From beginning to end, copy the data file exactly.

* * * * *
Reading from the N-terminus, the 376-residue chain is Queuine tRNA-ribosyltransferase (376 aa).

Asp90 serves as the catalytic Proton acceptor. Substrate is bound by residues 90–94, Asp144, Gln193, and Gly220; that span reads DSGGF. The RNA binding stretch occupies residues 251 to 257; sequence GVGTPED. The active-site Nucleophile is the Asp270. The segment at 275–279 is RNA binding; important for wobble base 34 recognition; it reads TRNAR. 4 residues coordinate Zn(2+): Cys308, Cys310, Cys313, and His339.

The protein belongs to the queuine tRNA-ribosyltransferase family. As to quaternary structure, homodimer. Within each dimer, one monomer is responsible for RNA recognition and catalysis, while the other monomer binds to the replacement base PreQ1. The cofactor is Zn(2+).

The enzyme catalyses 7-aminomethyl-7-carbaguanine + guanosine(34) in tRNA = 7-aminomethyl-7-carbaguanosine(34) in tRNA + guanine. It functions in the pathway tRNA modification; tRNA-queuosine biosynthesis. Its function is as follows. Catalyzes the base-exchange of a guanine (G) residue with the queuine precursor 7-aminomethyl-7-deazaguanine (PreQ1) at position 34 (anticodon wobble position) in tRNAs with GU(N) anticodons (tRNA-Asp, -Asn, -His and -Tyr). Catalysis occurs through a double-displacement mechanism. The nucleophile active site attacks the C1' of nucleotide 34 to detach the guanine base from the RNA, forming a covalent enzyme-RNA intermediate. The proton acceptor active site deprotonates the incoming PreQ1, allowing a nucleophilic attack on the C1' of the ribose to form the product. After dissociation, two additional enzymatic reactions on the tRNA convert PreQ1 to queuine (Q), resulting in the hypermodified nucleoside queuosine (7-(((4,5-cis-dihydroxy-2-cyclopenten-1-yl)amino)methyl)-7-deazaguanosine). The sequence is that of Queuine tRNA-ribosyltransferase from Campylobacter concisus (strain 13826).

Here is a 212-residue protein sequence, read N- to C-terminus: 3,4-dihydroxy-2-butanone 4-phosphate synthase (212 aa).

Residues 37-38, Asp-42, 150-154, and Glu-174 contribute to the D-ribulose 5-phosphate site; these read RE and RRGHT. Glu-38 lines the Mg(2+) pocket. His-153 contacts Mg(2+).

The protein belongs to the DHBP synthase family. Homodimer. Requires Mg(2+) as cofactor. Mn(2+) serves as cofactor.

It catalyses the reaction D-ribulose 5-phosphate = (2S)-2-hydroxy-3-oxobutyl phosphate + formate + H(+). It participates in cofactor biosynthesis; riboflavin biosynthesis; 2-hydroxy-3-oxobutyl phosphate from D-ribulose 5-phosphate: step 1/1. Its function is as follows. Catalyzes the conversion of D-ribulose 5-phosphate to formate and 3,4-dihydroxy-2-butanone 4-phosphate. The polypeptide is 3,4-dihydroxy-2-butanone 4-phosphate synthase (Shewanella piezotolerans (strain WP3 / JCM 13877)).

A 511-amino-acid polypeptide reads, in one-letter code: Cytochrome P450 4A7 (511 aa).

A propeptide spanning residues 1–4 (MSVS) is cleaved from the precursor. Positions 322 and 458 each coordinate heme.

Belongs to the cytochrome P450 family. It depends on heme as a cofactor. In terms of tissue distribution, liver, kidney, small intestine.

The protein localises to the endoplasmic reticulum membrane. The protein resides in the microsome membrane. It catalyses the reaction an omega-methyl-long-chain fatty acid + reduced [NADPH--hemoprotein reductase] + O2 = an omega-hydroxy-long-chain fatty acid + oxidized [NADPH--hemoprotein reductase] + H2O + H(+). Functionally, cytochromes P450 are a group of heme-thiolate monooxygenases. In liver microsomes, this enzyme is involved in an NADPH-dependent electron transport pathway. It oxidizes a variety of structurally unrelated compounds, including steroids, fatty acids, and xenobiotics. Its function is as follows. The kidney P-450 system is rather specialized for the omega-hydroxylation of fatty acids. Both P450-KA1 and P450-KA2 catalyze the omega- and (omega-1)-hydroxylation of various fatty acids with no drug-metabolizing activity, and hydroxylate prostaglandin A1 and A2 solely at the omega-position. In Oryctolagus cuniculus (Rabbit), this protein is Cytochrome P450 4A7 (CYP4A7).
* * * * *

Reading from the N-terminus, the 376-residue chain is Queuine tRNA-ribosyltransferase (376 aa).

Asp90 serves as the catalytic Proton acceptor. Substrate is bound by residues 90–94, Asp144, Gln193, and Gly220; that span reads DSGGF. The RNA binding stretch occupies residues 251 to 257; sequence GVGTPED. The active-site Nucleophile is the Asp270. The segment at 275–279 is RNA binding; important for wobble base 34 recognition; it reads TRNAR. 4 residues coordinate Zn(2+): Cys308, Cys310, Cys313, and His339.

The protein belongs to the queuine tRNA-ribosyltransferase family. As to quaternary structure, homodimer. Within each dimer, one monomer is responsible for RNA recognition and catalysis, while the other monomer binds to the replacement base PreQ1. The cofactor is Zn(2+).

The enzyme catalyses 7-aminomethyl-7-carbaguanine + guanosine(34) in tRNA = 7-aminomethyl-7-carbaguanosine(34) in tRNA + guanine. It functions in the pathway tRNA modification; tRNA-queuosine biosynthesis. Its function is as follows. Catalyzes the base-exchange of a guanine (G) residue with the queuine precursor 7-aminomethyl-7-deazaguanine (PreQ1) at position 34 (anticodon wobble position) in tRNAs with GU(N) anticodons (tRNA-Asp, -Asn, -His and -Tyr). Catalysis occurs through a double-displacement mechanism. The nucleophile active site attacks the C1' of nucleotide 34 to detach the guanine base from the RNA, forming a covalent enzyme-RNA intermediate. The proton acceptor active site deprotonates the incoming PreQ1, allowing a nucleophilic attack on the C1' of the ribose to form the product. After dissociation, two additional enzymatic reactions on the tRNA convert PreQ1 to queuine (Q), resulting in the hypermodified nucleoside queuosine (7-(((4,5-cis-dihydroxy-2-cyclopenten-1-yl)amino)methyl)-7-deazaguanosine). The sequence is that of Queuine tRNA-ribosyltransferase from Campylobacter concisus (strain 13826).

Here is a 212-residue protein sequence, read N- to C-terminus: 3,4-dihydroxy-2-butanone 4-phosphate synthase (212 aa).

Residues 37-38, Asp-42, 150-154, and Glu-174 contribute to the D-ribulose 5-phosphate site; these read RE and RRGHT. Glu-38 lines the Mg(2+) pocket. His-153 contacts Mg(2+).

The protein belongs to the DHBP synthase family. Homodimer. Requires Mg(2+) as cofactor. Mn(2+) serves as cofactor.

It catalyses the reaction D-ribulose 5-phosphate = (2S)-2-hydroxy-3-oxobutyl phosphate + formate + H(+). It participates in cofactor biosynthesis; riboflavin biosynthesis; 2-hydroxy-3-oxobutyl phosphate from D-ribulose 5-phosphate: step 1/1. Its function is as follows. Catalyzes the conversion of D-ribulose 5-phosphate to formate and 3,4-dihydroxy-2-butanone 4-phosphate. The polypeptide is 3,4-dihydroxy-2-butanone 4-phosphate synthase (Shewanella piezotolerans (strain WP3 / JCM 13877)).

A 511-amino-acid polypeptide reads, in one-letter code: Cytochrome P450 4A7 (511 aa).

A propeptide spanning residues 1–4 (MSVS) is cleaved from the precursor. Positions 322 and 458 each coordinate heme.

Belongs to the cytochrome P450 family. It depends on heme as a cofactor. In terms of tissue distribution, liver, kidney, small intestine.

The protein localises to the endoplasmic reticulum membrane. The protein resides in the microsome membrane. It catalyses the reaction an omega-methyl-long-chain fatty acid + reduced [NADPH--hemoprotein reductase] + O2 = an omega-hydroxy-long-chain fatty acid + oxidized [NADPH--hemoprotein reductase] + H2O + H(+). Functionally, cytochromes P450 are a group of heme-thiolate monooxygenases. In liver microsomes, this enzyme is involved in an NADPH-dependent electron transport pathway. It oxidizes a variety of structurally unrelated compounds, including steroids, fatty acids, and xenobiotics. Its function is as follows. The kidney P-450 system is rather specialized for the omega-hydroxylation of fatty acids. Both P450-KA1 and P450-KA2 catalyze the omega- and (omega-1)-hydroxylation of various fatty acids with no drug-metabolizing activity, and hydroxylate prostaglandin A1 and A2 solely at the omega-position. In Oryctolagus cuniculus (Rabbit), this protein is Cytochrome P450 4A7 (CYP4A7).